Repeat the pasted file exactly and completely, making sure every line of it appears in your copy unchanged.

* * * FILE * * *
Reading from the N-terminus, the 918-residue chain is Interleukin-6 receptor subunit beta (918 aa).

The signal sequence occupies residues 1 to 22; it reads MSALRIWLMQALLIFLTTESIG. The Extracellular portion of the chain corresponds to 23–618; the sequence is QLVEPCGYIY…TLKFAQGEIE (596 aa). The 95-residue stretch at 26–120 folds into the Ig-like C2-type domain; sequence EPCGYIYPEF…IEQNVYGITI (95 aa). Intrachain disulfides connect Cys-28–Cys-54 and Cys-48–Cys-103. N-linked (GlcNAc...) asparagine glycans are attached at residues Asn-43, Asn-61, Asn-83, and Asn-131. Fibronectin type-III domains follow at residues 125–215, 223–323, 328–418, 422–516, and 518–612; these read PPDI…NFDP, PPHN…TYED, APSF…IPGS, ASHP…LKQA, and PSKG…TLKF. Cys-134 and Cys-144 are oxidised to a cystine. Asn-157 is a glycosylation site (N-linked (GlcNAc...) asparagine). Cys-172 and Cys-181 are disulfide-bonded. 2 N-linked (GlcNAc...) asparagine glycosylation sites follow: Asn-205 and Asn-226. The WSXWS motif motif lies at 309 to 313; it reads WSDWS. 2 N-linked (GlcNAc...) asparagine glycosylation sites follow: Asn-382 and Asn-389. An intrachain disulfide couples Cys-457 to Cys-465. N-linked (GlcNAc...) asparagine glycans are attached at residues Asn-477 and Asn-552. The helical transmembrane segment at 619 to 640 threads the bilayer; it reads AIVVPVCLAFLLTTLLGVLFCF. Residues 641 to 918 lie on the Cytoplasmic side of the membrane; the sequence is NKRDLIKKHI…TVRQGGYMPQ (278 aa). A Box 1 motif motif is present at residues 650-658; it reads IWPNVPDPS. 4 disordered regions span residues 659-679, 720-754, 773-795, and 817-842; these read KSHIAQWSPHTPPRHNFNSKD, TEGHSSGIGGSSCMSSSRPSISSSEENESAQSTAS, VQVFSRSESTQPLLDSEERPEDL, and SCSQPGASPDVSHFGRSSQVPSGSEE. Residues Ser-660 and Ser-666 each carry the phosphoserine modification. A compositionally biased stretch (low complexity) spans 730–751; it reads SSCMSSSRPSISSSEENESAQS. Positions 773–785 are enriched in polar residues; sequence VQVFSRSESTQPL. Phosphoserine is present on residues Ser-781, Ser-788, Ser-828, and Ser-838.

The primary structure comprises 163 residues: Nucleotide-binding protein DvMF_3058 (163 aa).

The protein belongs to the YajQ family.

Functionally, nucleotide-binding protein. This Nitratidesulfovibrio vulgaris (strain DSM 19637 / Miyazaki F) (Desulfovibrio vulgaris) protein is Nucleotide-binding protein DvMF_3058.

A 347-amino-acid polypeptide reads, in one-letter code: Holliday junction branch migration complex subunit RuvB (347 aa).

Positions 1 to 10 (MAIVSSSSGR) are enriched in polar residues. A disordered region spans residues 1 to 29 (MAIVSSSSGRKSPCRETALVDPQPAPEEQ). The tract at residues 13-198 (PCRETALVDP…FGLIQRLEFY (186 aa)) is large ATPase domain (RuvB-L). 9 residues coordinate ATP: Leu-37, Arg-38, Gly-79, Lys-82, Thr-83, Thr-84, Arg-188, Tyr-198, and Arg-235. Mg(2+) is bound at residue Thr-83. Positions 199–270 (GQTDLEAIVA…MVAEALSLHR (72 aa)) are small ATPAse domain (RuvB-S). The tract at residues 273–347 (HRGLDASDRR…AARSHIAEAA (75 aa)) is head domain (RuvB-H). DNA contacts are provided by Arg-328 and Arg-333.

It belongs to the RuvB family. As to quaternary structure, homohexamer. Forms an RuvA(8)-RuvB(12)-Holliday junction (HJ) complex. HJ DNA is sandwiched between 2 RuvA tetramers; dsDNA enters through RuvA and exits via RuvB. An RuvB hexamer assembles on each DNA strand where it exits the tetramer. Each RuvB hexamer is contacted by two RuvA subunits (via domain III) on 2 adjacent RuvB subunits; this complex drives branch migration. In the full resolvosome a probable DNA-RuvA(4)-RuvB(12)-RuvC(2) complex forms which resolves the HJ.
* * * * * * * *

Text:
Reading from the N-terminus, the 918-residue chain is Interleukin-6 receptor subunit beta (918 aa).

The signal sequence occupies residues 1 to 22; it reads MSALRIWLMQALLIFLTTESIG. The Extracellular portion of the chain corresponds to 23–618; the sequence is QLVEPCGYIY…TLKFAQGEIE (596 aa). The 95-residue stretch at 26–120 folds into the Ig-like C2-type domain; sequence EPCGYIYPEF…IEQNVYGITI (95 aa). Intrachain disulfides connect Cys-28–Cys-54 and Cys-48–Cys-103. N-linked (GlcNAc...) asparagine glycans are attached at residues Asn-43, Asn-61, Asn-83, and Asn-131. Fibronectin type-III domains follow at residues 125–215, 223–323, 328–418, 422–516, and 518–612; these read PPDI…NFDP, PPHN…TYED, APSF…IPGS, ASHP…LKQA, and PSKG…TLKF. Cys-134 and Cys-144 are oxidised to a cystine. Asn-157 is a glycosylation site (N-linked (GlcNAc...) asparagine). Cys-172 and Cys-181 are disulfide-bonded. 2 N-linked (GlcNAc...) asparagine glycosylation sites follow: Asn-205 and Asn-226. The WSXWS motif motif lies at 309 to 313; it reads WSDWS. 2 N-linked (GlcNAc...) asparagine glycosylation sites follow: Asn-382 and Asn-389. An intrachain disulfide couples Cys-457 to Cys-465. N-linked (GlcNAc...) asparagine glycans are attached at residues Asn-477 and Asn-552. The helical transmembrane segment at 619 to 640 threads the bilayer; it reads AIVVPVCLAFLLTTLLGVLFCF. Residues 641 to 918 lie on the Cytoplasmic side of the membrane; the sequence is NKRDLIKKHI…TVRQGGYMPQ (278 aa). A Box 1 motif motif is present at residues 650-658; it reads IWPNVPDPS. 4 disordered regions span residues 659-679, 720-754, 773-795, and 817-842; these read KSHIAQWSPHTPPRHNFNSKD, TEGHSSGIGGSSCMSSSRPSISSSEENESAQSTAS, VQVFSRSESTQPLLDSEERPEDL, and SCSQPGASPDVSHFGRSSQVPSGSEE. Residues Ser-660 and Ser-666 each carry the phosphoserine modification. A compositionally biased stretch (low complexity) spans 730–751; it reads SSCMSSSRPSISSSEENESAQS. Positions 773–785 are enriched in polar residues; sequence VQVFSRSESTQPL. Phosphoserine is present on residues Ser-781, Ser-788, Ser-828, and Ser-838.

The primary structure comprises 163 residues: Nucleotide-binding protein DvMF_3058 (163 aa).

The protein belongs to the YajQ family.

Functionally, nucleotide-binding protein. This Nitratidesulfovibrio vulgaris (strain DSM 19637 / Miyazaki F) (Desulfovibrio vulgaris) protein is Nucleotide-binding protein DvMF_3058.

A 347-amino-acid polypeptide reads, in one-letter code: Holliday junction branch migration complex subunit RuvB (347 aa).

Positions 1 to 10 (MAIVSSSSGR) are enriched in polar residues. A disordered region spans residues 1 to 29 (MAIVSSSSGRKSPCRETALVDPQPAPEEQ). The tract at residues 13-198 (PCRETALVDP…FGLIQRLEFY (186 aa)) is large ATPase domain (RuvB-L). 9 residues coordinate ATP: Leu-37, Arg-38, Gly-79, Lys-82, Thr-83, Thr-84, Arg-188, Tyr-198, and Arg-235. Mg(2+) is bound at residue Thr-83. Positions 199–270 (GQTDLEAIVA…MVAEALSLHR (72 aa)) are small ATPAse domain (RuvB-S). The tract at residues 273–347 (HRGLDASDRR…AARSHIAEAA (75 aa)) is head domain (RuvB-H). DNA contacts are provided by Arg-328 and Arg-333.

It belongs to the RuvB family. As to quaternary structure, homohexamer. Forms an RuvA(8)-RuvB(12)-Holliday junction (HJ) complex. HJ DNA is sandwiched between 2 RuvA tetramers; dsDNA enters through RuvA and exits via RuvB. An RuvB hexamer assembles on each DNA strand where it exits the tetramer. Each RuvB hexamer is contacted by two RuvA subunits (via domain III) on 2 adjacent RuvB subunits; this complex drives branch migration. In the full resolvosome a probable DNA-RuvA(4)-RuvB(12)-RuvC(2) complex forms which resolves the HJ.